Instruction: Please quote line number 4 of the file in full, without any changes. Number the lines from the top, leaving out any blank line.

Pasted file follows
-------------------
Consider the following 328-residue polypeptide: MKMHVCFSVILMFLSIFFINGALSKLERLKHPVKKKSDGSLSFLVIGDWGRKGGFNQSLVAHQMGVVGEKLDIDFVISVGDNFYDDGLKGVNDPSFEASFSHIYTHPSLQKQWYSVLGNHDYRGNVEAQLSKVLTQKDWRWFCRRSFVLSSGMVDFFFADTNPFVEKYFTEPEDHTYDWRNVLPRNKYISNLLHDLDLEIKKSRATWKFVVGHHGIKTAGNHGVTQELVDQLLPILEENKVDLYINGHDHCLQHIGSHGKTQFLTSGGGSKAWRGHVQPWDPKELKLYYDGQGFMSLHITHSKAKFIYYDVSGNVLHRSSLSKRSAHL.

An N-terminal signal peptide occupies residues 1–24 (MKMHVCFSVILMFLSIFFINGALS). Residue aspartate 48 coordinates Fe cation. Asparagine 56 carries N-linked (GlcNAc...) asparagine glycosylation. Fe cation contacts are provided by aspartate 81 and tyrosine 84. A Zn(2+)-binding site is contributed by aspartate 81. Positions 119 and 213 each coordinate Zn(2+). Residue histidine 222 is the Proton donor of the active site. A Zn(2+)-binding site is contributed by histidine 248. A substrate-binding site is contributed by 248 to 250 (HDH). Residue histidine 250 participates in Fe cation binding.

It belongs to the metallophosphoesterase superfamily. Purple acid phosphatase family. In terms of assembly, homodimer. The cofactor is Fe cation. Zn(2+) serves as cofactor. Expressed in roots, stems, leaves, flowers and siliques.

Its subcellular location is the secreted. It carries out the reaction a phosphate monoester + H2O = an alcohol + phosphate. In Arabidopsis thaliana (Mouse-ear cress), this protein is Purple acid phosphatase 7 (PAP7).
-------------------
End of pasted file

Its subcellular location is the secreted. It carries out the reaction a phosphate monoester + H2O = an alcohol + phosphate. In Arabidopsis thaliana (Mouse-ear cress), this protein is Purple acid phosphatase 7 (PAP7).